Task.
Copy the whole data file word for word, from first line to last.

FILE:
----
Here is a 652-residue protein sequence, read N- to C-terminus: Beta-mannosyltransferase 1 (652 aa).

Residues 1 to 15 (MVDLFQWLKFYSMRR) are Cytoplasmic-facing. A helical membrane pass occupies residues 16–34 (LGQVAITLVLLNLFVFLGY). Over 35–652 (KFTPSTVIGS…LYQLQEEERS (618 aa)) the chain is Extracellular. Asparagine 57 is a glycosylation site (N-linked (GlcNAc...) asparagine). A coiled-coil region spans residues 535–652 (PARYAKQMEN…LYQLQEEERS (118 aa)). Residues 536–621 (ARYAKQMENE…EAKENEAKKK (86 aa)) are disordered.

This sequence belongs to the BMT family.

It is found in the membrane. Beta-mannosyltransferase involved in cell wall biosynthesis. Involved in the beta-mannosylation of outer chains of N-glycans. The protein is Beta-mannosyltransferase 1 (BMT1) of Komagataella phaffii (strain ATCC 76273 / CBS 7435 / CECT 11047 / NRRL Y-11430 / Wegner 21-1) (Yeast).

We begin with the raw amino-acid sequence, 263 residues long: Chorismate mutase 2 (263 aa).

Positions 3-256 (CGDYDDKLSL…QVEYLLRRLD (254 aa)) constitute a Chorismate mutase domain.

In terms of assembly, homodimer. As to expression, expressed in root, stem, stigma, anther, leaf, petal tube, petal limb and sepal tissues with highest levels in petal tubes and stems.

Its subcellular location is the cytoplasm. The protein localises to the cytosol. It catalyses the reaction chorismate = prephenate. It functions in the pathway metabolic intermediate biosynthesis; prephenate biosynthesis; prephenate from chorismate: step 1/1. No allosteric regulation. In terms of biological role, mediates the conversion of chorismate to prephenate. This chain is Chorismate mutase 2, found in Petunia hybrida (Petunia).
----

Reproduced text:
Here is a 652-residue protein sequence, read N- to C-terminus: Beta-mannosyltransferase 1 (652 aa).

Residues 1 to 15 (MVDLFQWLKFYSMRR) are Cytoplasmic-facing. A helical membrane pass occupies residues 16–34 (LGQVAITLVLLNLFVFLGY). Over 35–652 (KFTPSTVIGS…LYQLQEEERS (618 aa)) the chain is Extracellular. Asparagine 57 is a glycosylation site (N-linked (GlcNAc...) asparagine). A coiled-coil region spans residues 535–652 (PARYAKQMEN…LYQLQEEERS (118 aa)). Residues 536–621 (ARYAKQMENE…EAKENEAKKK (86 aa)) are disordered.

This sequence belongs to the BMT family.

It is found in the membrane. Beta-mannosyltransferase involved in cell wall biosynthesis. Involved in the beta-mannosylation of outer chains of N-glycans. The protein is Beta-mannosyltransferase 1 (BMT1) of Komagataella phaffii (strain ATCC 76273 / CBS 7435 / CECT 11047 / NRRL Y-11430 / Wegner 21-1) (Yeast).

We begin with the raw amino-acid sequence, 263 residues long: Chorismate mutase 2 (263 aa).

Positions 3-256 (CGDYDDKLSL…QVEYLLRRLD (254 aa)) constitute a Chorismate mutase domain.

In terms of assembly, homodimer. As to expression, expressed in root, stem, stigma, anther, leaf, petal tube, petal limb and sepal tissues with highest levels in petal tubes and stems.

Its subcellular location is the cytoplasm. The protein localises to the cytosol. It catalyses the reaction chorismate = prephenate. It functions in the pathway metabolic intermediate biosynthesis; prephenate biosynthesis; prephenate from chorismate: step 1/1. No allosteric regulation. In terms of biological role, mediates the conversion of chorismate to prephenate. This chain is Chorismate mutase 2, found in Petunia hybrida (Petunia).